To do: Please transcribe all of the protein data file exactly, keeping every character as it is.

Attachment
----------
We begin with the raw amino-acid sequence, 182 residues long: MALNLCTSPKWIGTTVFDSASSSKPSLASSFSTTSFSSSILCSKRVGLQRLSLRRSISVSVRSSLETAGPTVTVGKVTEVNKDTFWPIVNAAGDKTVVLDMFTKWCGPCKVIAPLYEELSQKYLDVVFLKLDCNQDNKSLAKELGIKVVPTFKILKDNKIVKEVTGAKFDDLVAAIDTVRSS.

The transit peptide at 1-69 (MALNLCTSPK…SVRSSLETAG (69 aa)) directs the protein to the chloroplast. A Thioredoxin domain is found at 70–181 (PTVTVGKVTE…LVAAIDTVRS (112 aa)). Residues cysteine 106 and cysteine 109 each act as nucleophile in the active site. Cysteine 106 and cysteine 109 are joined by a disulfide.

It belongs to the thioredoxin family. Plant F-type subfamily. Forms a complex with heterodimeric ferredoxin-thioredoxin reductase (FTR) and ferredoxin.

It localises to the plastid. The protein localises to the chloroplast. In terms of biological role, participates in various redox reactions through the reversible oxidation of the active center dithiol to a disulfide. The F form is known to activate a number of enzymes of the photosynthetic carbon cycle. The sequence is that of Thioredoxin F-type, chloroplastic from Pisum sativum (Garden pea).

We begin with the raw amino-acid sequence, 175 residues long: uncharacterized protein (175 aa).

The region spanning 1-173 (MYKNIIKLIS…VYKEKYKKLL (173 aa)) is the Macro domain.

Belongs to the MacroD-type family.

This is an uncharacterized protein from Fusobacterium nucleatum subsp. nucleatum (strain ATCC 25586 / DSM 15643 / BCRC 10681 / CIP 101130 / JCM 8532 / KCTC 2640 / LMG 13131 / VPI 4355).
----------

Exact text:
We begin with the raw amino-acid sequence, 182 residues long: MALNLCTSPKWIGTTVFDSASSSKPSLASSFSTTSFSSSILCSKRVGLQRLSLRRSISVSVRSSLETAGPTVTVGKVTEVNKDTFWPIVNAAGDKTVVLDMFTKWCGPCKVIAPLYEELSQKYLDVVFLKLDCNQDNKSLAKELGIKVVPTFKILKDNKIVKEVTGAKFDDLVAAIDTVRSS.

The transit peptide at 1-69 (MALNLCTSPK…SVRSSLETAG (69 aa)) directs the protein to the chloroplast. A Thioredoxin domain is found at 70–181 (PTVTVGKVTE…LVAAIDTVRS (112 aa)). Residues cysteine 106 and cysteine 109 each act as nucleophile in the active site. Cysteine 106 and cysteine 109 are joined by a disulfide.

It belongs to the thioredoxin family. Plant F-type subfamily. Forms a complex with heterodimeric ferredoxin-thioredoxin reductase (FTR) and ferredoxin.

It localises to the plastid. The protein localises to the chloroplast. In terms of biological role, participates in various redox reactions through the reversible oxidation of the active center dithiol to a disulfide. The F form is known to activate a number of enzymes of the photosynthetic carbon cycle. The sequence is that of Thioredoxin F-type, chloroplastic from Pisum sativum (Garden pea).

We begin with the raw amino-acid sequence, 175 residues long: uncharacterized protein (175 aa).

The region spanning 1-173 (MYKNIIKLIS…VYKEKYKKLL (173 aa)) is the Macro domain.

Belongs to the MacroD-type family.

This is an uncharacterized protein from Fusobacterium nucleatum subsp. nucleatum (strain ATCC 25586 / DSM 15643 / BCRC 10681 / CIP 101130 / JCM 8532 / KCTC 2640 / LMG 13131 / VPI 4355).